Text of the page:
The first thing you need to know about mortgage broker fees is that most brokers don’t charge them so you usually won’t have to pay a penny. Some charge a fee for service, as detailed in their credit assistance quote.
Instead, the broker earns a commission from the lender or credit provider for each loan they help secure. The size of this commission depends on several factors, which we detail further down.
Most mortgage brokers receive an upfront commission for their services. They also add the goods and services tax (GST) on top. Many also receive an ongoing or recurring commission, known as “trail” or “trailer” commission, for each loan they secure. These commission payments are made by the lender – not the customer.
Lenders pay the upfront commission upon settlement of your home loan. They’ll then pay the trail commission for each year of the loan’s life.
The amount of money your broker receives depends on two factors:
Your broker will receive a percentage based on these figures. These usually amount to the following rates:
Some lenders offer mortgage brokers a trail commission structure that sees the commission increase each year. For example, the broker may receive no trail commission during the first year of the loan, up to 0.165% in the second year, and so on during the lifespan of the home loan.
Many lenders also take the strength of the borrower’s application into account when deciding on fees. They’ll offer bonus commission to brokers who have a history of delivering strong mortgage applications. These commissions rarely exceed 0.1% of the loan value. Even so, they encourage the broker to deliver strong applications.
This may raise the issue of bias in your mind. (Just so you know: UNO has broken the link between the size of loans and choice of lender/ product and employee remuneration – it’s one of the many things that makes us different from traditional brokers.)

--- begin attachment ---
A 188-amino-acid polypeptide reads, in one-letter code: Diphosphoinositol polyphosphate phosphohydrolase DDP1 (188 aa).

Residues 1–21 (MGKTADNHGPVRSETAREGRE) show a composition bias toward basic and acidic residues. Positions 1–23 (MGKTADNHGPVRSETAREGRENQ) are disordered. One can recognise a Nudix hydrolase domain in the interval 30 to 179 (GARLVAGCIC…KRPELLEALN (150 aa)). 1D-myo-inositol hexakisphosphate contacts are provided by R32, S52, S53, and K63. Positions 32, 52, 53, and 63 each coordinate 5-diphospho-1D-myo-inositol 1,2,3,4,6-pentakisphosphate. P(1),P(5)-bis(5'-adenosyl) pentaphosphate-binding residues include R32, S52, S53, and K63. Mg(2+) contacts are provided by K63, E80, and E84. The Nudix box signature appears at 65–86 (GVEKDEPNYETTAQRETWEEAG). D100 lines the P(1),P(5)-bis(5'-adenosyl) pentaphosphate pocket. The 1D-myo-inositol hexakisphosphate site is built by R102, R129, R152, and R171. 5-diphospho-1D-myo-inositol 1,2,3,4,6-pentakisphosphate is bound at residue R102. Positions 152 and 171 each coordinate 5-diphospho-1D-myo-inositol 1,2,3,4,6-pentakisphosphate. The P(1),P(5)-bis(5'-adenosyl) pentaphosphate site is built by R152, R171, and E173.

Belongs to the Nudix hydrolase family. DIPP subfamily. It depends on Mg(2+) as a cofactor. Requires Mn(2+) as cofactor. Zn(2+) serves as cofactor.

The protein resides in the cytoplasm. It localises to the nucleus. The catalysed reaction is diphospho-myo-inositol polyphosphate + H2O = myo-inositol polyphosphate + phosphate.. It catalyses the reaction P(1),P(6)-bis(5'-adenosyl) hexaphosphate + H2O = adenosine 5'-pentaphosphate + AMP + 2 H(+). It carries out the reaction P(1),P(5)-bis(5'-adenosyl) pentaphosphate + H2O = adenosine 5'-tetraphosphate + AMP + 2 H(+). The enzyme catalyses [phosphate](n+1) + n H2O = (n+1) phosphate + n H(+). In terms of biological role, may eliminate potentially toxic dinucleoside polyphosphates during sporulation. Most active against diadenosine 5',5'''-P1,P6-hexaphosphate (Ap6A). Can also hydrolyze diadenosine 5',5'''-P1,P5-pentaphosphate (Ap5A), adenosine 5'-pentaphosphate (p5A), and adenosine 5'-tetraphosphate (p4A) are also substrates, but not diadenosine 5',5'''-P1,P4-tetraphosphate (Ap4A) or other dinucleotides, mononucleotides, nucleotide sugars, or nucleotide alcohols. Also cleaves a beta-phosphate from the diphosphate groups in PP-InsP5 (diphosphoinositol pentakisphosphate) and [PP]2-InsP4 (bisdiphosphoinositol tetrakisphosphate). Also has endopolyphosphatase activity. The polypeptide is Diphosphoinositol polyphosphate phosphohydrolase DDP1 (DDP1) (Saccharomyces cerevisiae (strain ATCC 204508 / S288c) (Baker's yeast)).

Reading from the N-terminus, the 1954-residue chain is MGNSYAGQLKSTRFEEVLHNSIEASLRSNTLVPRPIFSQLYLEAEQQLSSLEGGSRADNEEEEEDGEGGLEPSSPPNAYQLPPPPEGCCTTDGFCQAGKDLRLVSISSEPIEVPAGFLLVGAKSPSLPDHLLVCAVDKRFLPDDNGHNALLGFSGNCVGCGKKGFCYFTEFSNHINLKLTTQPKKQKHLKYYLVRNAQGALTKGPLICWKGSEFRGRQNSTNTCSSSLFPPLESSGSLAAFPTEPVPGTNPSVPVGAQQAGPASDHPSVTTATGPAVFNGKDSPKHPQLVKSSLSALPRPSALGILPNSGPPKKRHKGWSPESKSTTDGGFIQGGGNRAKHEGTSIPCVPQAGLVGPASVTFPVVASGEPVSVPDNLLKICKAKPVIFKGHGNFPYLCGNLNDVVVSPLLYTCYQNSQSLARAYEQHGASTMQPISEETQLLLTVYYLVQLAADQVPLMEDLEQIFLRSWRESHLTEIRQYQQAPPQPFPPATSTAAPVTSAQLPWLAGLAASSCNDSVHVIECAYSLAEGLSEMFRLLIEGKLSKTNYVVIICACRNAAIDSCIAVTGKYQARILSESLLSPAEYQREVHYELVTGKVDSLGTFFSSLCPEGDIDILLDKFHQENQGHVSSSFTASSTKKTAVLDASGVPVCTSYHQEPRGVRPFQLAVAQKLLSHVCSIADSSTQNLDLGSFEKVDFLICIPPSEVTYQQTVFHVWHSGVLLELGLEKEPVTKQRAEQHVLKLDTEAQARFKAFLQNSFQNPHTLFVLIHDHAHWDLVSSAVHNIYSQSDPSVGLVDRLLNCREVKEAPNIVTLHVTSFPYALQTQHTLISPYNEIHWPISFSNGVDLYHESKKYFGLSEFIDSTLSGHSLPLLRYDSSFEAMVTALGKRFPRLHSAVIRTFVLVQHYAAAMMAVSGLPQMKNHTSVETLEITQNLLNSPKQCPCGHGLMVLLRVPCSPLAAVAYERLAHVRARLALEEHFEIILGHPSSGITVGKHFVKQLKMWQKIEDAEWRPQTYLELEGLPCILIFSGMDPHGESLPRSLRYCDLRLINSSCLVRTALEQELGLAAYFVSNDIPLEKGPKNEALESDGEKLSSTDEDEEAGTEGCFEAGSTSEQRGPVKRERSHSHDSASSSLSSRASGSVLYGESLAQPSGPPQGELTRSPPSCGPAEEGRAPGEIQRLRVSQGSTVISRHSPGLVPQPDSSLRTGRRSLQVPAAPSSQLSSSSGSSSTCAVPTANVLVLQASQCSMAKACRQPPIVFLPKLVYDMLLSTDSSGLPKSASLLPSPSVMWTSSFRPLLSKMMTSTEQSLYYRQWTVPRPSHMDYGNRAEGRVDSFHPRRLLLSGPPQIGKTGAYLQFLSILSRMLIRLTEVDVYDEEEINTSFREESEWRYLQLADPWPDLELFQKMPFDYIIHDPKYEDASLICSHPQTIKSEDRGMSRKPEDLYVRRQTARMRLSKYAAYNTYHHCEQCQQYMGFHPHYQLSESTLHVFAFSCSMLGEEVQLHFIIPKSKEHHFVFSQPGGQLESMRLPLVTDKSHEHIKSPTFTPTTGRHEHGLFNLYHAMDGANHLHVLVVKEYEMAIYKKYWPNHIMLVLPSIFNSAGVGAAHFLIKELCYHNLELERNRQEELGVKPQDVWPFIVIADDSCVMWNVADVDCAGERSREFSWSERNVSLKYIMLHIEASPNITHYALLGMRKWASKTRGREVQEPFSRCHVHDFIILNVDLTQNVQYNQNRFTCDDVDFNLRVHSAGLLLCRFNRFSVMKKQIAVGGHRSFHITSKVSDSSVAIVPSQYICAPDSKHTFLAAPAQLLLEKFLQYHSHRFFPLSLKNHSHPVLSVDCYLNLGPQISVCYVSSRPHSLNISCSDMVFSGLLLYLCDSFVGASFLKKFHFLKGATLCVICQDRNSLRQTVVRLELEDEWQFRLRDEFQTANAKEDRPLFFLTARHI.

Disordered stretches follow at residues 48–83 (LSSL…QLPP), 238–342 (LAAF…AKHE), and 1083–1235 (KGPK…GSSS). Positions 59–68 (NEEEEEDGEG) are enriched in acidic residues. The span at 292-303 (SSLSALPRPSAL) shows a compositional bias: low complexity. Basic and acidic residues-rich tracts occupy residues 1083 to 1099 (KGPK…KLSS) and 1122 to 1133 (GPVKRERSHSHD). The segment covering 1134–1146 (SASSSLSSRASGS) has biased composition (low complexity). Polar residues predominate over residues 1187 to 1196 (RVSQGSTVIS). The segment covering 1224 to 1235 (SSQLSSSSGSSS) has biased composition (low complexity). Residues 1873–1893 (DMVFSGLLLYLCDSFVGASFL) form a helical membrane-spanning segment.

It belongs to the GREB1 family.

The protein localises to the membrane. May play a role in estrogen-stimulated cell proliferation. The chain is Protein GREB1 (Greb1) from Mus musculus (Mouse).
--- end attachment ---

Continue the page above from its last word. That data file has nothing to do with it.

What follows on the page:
The upfront and trail commission amounts that a broker expects to receive in relation to your home loan should be detailed in the Credit Proposal Disclosure Document.
Trail commissions are the broker’s reward for delivering a good borrower to the lender.
Lenders prefer long-term loans and reliable borrowers. From the lender’s perspective, a good borrower makes repayments on time, ensuring the home loan doesn’t lose money for the lender.
The borrower will also keep the same home loan, rather than refinance or look for other options later.
Sometimes lenders will charge “clawback” fees to your broker if you stray from the original loan structures. We discuss this in greater detail below.
If you default on your home loan repayments, the lender will not pay trail commission to your broker. Some stop their payments if your loan account stays in default status for more than 60 days. Others stop paying trail commission within a month of you defaulting on a payment.
It depends on the mortgage broker, but often, absolutely nothing. As outlined above, lenders pay the upfront commission upon settlement of your home loan. Some brokers charge a fee for service, as detailed in their Credit Assistance Quote.
Your broker will receive a percentage based on the size of the loan and the loan to value ratio (LVR). These usually amount to between 0.65% and 0.7% of the loan amount, plus GST, as upfront commission; and between 0.165% and 0.275% of the remaining loan amount, plus GST, per year as trail commission.
The percentage your broker receives also depends on whether they go through an aggregator or not. If they go through an aggregator it will be dependent on the aggregator’s agreement with the lender and furthermore, the broker’s agreement with the aggregator. We explain more about aggregators further down.
Yes. A referral fee is often a percentage of the commission received by the broker and is paid to the referrer. For example, if a financial planner recommends their client see a particular broker, that broker would then pay the financial planner for the introduction and/or the client, depending on the agreement.
It depends but usually they will be somewhere around $1000 or $1500.
It is entirely dependent on how many loans they write. Most brokers rely on commission.
A real estate agent will make whatever their commission agreement is as a percentage of the sale price. It might be around 6 or 7% of the sale price.